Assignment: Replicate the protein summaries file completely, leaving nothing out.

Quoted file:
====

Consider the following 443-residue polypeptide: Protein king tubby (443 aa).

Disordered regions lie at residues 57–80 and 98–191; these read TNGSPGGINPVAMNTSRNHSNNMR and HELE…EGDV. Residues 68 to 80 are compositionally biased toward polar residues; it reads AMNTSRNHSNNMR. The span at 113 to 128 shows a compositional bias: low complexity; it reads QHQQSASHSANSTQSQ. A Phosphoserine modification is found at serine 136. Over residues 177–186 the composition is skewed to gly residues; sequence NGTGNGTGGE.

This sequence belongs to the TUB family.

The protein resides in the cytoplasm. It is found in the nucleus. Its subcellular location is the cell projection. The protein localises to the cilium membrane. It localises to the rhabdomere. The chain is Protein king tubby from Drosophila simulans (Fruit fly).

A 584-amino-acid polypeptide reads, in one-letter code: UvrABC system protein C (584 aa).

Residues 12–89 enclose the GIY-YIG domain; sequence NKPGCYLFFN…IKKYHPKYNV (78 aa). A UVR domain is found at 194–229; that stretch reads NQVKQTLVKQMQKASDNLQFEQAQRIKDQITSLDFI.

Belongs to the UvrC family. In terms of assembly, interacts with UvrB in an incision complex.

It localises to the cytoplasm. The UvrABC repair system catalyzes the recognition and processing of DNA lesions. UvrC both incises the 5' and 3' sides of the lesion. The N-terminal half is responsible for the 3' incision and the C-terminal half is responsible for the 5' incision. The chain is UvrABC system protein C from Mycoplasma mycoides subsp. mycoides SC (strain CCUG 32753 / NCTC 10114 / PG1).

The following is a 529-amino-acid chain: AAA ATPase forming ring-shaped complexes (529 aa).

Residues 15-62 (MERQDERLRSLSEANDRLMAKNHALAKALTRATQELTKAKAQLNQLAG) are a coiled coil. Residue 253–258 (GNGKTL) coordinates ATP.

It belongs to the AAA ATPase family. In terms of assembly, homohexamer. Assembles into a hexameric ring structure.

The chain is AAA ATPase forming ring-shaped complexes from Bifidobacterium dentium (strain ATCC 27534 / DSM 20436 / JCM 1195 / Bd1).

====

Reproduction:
Consider the following 443-residue polypeptide: Protein king tubby (443 aa).

Disordered regions lie at residues 57–80 and 98–191; these read TNGSPGGINPVAMNTSRNHSNNMR and HELE…EGDV. Residues 68 to 80 are compositionally biased toward polar residues; it reads AMNTSRNHSNNMR. The span at 113 to 128 shows a compositional bias: low complexity; it reads QHQQSASHSANSTQSQ. A Phosphoserine modification is found at serine 136. Over residues 177–186 the composition is skewed to gly residues; sequence NGTGNGTGGE.

This sequence belongs to the TUB family.

The protein resides in the cytoplasm. It is found in the nucleus. Its subcellular location is the cell projection. The protein localises to the cilium membrane. It localises to the rhabdomere. The chain is Protein king tubby from Drosophila simulans (Fruit fly).

A 584-amino-acid polypeptide reads, in one-letter code: UvrABC system protein C (584 aa).

Residues 12–89 enclose the GIY-YIG domain; sequence NKPGCYLFFN…IKKYHPKYNV (78 aa). A UVR domain is found at 194–229; that stretch reads NQVKQTLVKQMQKASDNLQFEQAQRIKDQITSLDFI.

Belongs to the UvrC family. In terms of assembly, interacts with UvrB in an incision complex.

It localises to the cytoplasm. The UvrABC repair system catalyzes the recognition and processing of DNA lesions. UvrC both incises the 5' and 3' sides of the lesion. The N-terminal half is responsible for the 3' incision and the C-terminal half is responsible for the 5' incision. The chain is UvrABC system protein C from Mycoplasma mycoides subsp. mycoides SC (strain CCUG 32753 / NCTC 10114 / PG1).

The following is a 529-amino-acid chain: AAA ATPase forming ring-shaped complexes (529 aa).

Residues 15-62 (MERQDERLRSLSEANDRLMAKNHALAKALTRATQELTKAKAQLNQLAG) are a coiled coil. Residue 253–258 (GNGKTL) coordinates ATP.

It belongs to the AAA ATPase family. In terms of assembly, homohexamer. Assembles into a hexameric ring structure.

The chain is AAA ATPase forming ring-shaped complexes from Bifidobacterium dentium (strain ATCC 27534 / DSM 20436 / JCM 1195 / Bd1).